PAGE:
Many organizations prioritize Diversity, Equity, and Inclusion (DEI) but view it primarily as HR’s responsibility. This article outlines why DEI needs a mindset change and highlights DEI training strategies to drive that change.
Why Should DEI Be a Business Strategy and Not an HR Program?
Organizations succeed because of sound, collective, integrated business strategies and not because of isolated business plans from independent functional areas, such as procurement or Human Resources (HR) or the actions of an individual. However, some aspects of a business transcend individual functional areas because they impact every segment of the business – and Diversity, Equity, and Inclusion (DEI) is one such component. As such, DEI must be a comprehensive business strategy, not just relegated to HR.
DEI has a direct impact on organization-wide talent supply chains – from making the initial decision of hiring, to offering fair promotion choices, to making inclusive growth opportunities available to all employees. Building systemic diversity and inclusivity in these decision-making processes are what consequentially drives business excellence and performance.
However, due to inherent human biases in the workplace, many of which occur subconsciously, DEI doesn’t just happen automatically. This takes an organization-wide paradigm mindset change and using customized DEI training strategies are key to enabling such change in creating positive workplaces.
Why Is There a Need to Review DEI in Organizations?
Successful organizations thrive through a diverse set of ideas, thoughts, and approaches. A physically, culturally, ethnically, racially, and temperamentally homogeneous workforce is not likely to represent the diverse environment they operate in. Systemic workplace biases, in hiring, retaining, training, and promotion policies, which stymie diversity and inclusion, become entrenched over time.
This is especially true in hybrid workplaces, where:
- Decision makers (managers, supervisors, leaders) might not always hear, see, or communicate with rank-and-file employees.
- Additionally, because remote team members typically don’t interact (physically) with broader workforce colleagues, their biases are likely to remain ingrained.
In such environments, unspoken biases can erode an organization’s quest toward building equitable and inclusive workforces. It’s only through an objective and impartial review of DEI within the organization, supported by personalized DEI training strategies, that the presence of workplace imbalances might reveal themselves. The path to building an equitable and inclusive workforce often leads to creating a diverse workplace.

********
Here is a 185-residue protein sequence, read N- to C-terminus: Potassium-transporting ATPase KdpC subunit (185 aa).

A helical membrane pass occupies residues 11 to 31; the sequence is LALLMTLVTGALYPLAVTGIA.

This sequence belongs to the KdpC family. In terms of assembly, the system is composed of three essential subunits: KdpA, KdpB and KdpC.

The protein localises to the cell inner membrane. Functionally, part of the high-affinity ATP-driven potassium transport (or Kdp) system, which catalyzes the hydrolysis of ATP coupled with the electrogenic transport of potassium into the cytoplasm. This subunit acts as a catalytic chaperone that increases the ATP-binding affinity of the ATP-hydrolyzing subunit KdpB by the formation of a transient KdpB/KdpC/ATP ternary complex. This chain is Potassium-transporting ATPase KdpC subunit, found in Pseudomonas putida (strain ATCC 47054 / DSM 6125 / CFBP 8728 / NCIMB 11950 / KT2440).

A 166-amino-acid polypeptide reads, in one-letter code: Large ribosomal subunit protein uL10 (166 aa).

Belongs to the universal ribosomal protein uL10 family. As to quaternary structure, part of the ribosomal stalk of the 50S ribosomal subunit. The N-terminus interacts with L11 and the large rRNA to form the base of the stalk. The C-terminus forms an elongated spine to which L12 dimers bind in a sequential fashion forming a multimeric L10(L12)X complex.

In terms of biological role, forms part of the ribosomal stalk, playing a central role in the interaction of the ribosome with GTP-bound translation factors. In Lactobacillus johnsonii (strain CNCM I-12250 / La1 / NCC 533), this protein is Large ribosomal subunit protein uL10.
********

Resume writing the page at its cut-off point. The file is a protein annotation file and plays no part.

What Should Be the Top Outcomes of Your DEI Training Strategies?
Although broad-based inclusion remains the primary goal of any good DEI training program, that goal often results in wide diversity across the workforce. And the success of such programs rests on achieving three fundamental outcomes:
- Mindset change – Change doesn’t just happen – it requires top-down mindset change to transform an organization’s DEI culture. One of the top outcomes of any training program must, therefore, be paradigm mindset change about DEI, its benefits, and why it’s needed.
- Overcoming biases – The strategy must consciously aim to train leaders, managers, and rank-and-file employees how to recognize unconscious workplace biases and arm them with strategies to overcome those prejudices.
- Behavior change – There’s extensive evidence (over 200 studies) showing that DEI is good for innovation, customer service, employee engagement, and long-term growth. However, implementing DEI policies – not just defining them – is how those benefits accrue. And that only transpires through behavioral change, and not just through policy statements. Training must seek to effect that change.
Research shows that without overarching DEI training strategies in place, it’s highly unlikely that organizations can achieve these outcomes.
What DEI Training Strategies Should Organizations Leverage to Change Mindsets, Overcome Biases, and Drive Behavior Change?
A set of customized training strategies is the only way to help overcome biases, change mindsets, and drive behavioral change. However, these strategies are ineffective if developed and deployed as independent, stand-alone programs. To be effective, L&D leaders must consider using a structured, proven DEI Learning and Performance Ecosystem approach as shown here to ensure meaningful mindset change occurs across the organization.
As part of this Learning and Performance Ecosystem, DEI leaders, in concert with L&D professionals, have various training strategies in their toolbox for developing custom-built DEI training.
Creating Awareness and Mindset Change